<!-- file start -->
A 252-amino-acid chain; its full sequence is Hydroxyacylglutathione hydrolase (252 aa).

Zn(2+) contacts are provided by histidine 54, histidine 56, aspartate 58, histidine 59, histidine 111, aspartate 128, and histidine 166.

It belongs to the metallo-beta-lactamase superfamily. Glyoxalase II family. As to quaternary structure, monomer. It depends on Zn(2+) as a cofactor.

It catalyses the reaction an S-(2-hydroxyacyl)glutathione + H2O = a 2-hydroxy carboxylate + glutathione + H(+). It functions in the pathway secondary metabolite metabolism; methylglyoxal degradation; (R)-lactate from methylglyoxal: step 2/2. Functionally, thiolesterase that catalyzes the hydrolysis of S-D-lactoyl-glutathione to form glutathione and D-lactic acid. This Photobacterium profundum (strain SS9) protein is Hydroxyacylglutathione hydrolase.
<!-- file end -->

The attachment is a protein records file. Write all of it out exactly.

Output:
A 252-amino-acid chain; its full sequence is Hydroxyacylglutathione hydrolase (252 aa).

Zn(2+) contacts are provided by histidine 54, histidine 56, aspartate 58, histidine 59, histidine 111, aspartate 128, and histidine 166.

It belongs to the metallo-beta-lactamase superfamily. Glyoxalase II family. As to quaternary structure, monomer. It depends on Zn(2+) as a cofactor.

It catalyses the reaction an S-(2-hydroxyacyl)glutathione + H2O = a 2-hydroxy carboxylate + glutathione + H(+). It functions in the pathway secondary metabolite metabolism; methylglyoxal degradation; (R)-lactate from methylglyoxal: step 2/2. Functionally, thiolesterase that catalyzes the hydrolysis of S-D-lactoyl-glutathione to form glutathione and D-lactic acid. This Photobacterium profundum (strain SS9) protein is Hydroxyacylglutathione hydrolase.